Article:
Frequently Asked Questions About Vitiligo

Frequently Asked Questions About Vitiligo

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  • Vitiligo is not a transmittable disease and cannot be passed from person to person. There are various triggers for this skin condition, which include stress, genetic predisposition, extensive exposure to sunlight and chemical exposure
  • Studies suggest that heredity can influence the susceptibility of an individual to contracting vitiligo, with the skin condition commonly occurring in more than one case in a family
  • Vitiligo is a rare skin disease that affects about 1 percent of the world’s population

Q: How common is vitiligo?

A: Vitiligo is a rare skin disease that affects about 1 percent of the world's population. In the U.S., there are between 2 million and 5 million people who are affected by this condition.1

Q: Is vitiligo hereditary?

A: Studies suggest that heredity can influence the susceptibility of an individual to contracting vitiligo, with the skin condition commonly occurring in more than one case in a family.2 But although the genetic predisposition of a person to vitiligo obviously affects its development, there are also various external factors that can lead to this skin condition.

Q: How can I get vitiligo/how does a person get vitiligo?

A: Vitiligo is not a transmittable disease and cannot be passed from person to person. There are various triggers for this skin condition, which include stress, genetic predisposition, extensive exposure to sunlight and chemical exposure. It can also be caused by an autoimmune response wherein white blood cells unknowingly attack healthy skin cells.3

Q: How does vitiligo start out?

A: Vitiligo usually starts with the development of small lesions or depigmented patches in specific areas of the body. These patches are usually observed in areas that are exposed to the sun. The progression of this disease highly varies and depends on the type of vitiligo you have.4

Q: Is vitiligo curable?

A: No, vitiligo is not curable. However, there are various treatments and techniques that help in re-pigmenting the skin and evening out the skin tone of vitiligo patients. There are also natural alternatives that can help inhibit the progression of this skin condition.

Depigmenting is also an option for patients with universal vitiligo or people who have more than 50 percent of their body covered with depigmented skin. This normally entails the removal of the remaining melanocytes in the skin to achieve an even skin color.5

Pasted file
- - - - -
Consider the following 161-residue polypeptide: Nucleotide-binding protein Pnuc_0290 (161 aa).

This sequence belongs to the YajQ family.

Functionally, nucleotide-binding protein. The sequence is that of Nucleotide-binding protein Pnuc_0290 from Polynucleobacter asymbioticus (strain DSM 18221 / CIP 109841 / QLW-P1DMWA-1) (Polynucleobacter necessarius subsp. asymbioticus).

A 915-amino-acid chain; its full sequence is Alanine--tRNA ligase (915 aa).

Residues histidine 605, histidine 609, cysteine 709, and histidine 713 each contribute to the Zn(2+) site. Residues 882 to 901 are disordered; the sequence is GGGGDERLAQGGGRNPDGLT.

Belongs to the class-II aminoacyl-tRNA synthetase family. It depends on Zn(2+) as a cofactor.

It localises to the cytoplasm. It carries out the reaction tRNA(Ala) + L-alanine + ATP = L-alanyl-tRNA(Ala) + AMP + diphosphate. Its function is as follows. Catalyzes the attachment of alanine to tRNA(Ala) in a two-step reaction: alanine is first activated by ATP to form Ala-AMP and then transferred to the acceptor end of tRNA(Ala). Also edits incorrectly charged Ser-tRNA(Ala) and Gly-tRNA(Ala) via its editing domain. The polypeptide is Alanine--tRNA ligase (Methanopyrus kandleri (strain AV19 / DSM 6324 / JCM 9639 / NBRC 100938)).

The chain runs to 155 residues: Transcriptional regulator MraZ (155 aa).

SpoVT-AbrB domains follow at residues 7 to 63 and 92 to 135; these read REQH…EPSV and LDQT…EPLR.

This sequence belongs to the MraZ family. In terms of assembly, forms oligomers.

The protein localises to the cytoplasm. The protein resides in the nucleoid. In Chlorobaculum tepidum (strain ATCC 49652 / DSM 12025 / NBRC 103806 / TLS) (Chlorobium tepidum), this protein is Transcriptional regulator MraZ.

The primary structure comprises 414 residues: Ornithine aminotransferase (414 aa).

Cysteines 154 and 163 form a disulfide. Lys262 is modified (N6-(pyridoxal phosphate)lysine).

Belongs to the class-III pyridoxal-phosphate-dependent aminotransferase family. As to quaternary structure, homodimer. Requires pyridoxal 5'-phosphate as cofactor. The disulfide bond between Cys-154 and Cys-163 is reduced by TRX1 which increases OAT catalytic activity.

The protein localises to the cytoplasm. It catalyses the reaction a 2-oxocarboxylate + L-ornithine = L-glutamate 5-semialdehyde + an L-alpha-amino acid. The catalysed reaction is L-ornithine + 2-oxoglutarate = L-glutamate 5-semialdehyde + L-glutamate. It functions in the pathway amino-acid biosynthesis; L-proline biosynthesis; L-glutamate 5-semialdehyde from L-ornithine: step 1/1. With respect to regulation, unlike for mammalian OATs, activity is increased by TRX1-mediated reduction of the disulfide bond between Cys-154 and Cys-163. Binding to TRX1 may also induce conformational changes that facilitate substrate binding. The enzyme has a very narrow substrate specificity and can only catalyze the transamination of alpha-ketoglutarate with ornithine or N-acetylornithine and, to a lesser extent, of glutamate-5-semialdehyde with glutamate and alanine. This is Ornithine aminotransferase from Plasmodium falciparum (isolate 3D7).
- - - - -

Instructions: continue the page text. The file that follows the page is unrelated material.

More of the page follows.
Q: Is itching a symptom of vitiligo?

A: In rare cases, vitiligo patches can itch because of the increased sensitivity. Itching can also be felt in regions where the depigmentation is starting.6 But to ensure an accurate diagnosis, seek a physician's advice to make sure that you are not affected by another skin condition.

Q: How do I take care of skin with vitiligo?

A: Because of the destruction of the melanocytes on the skin and the absence of melanin, the skin becomes more sensitive to sunlight and skin products. It is highly recommended that you use materials and supplies to help shield your skin from the sun.7 While the easiest product you can get your hands on would be sunscreen, there are other natural choices that do not contain chemicals that may harm you and the environment.

Q: How is vitiligo diagnosed?

A: Aside from physical examination, vitiligo is commonly diagnosed with a Wood's lamp. This is usually done to locate the vitiligo patches in light skinned people. With vitiligo patients, hypopigmented regions of the skin usually appear yellow-green or blue under the Wood's lamp. A blood test can also be ordered by a physician to check for the imbalances that usually appear with vitiligo.8

Because of the broad selection of conditions that are associated with hypopigmentation, a thorough check is necessary to narrow down your symptoms to a specific diagnosis.

Q: What are the types of vitiligo?

A: Vitiligo is usually divided into two categories: localized and generalized. Localized vitiligo refers to the depigmentation that is exclusive to a specific part of the body, while generalized vitiligo has the ability to spread and affect multiple skin regions.9

MORE ABOUT VITILIGO

Vitiligo: an Introduction

What Is Vitiligo?

Vitiligo Symptoms

Vitiligo Causes

Types of Vitiligo

Vitiligo Treatment

Vitiligo Prevention

Vitiligo Diet

Vitiligo FAQ

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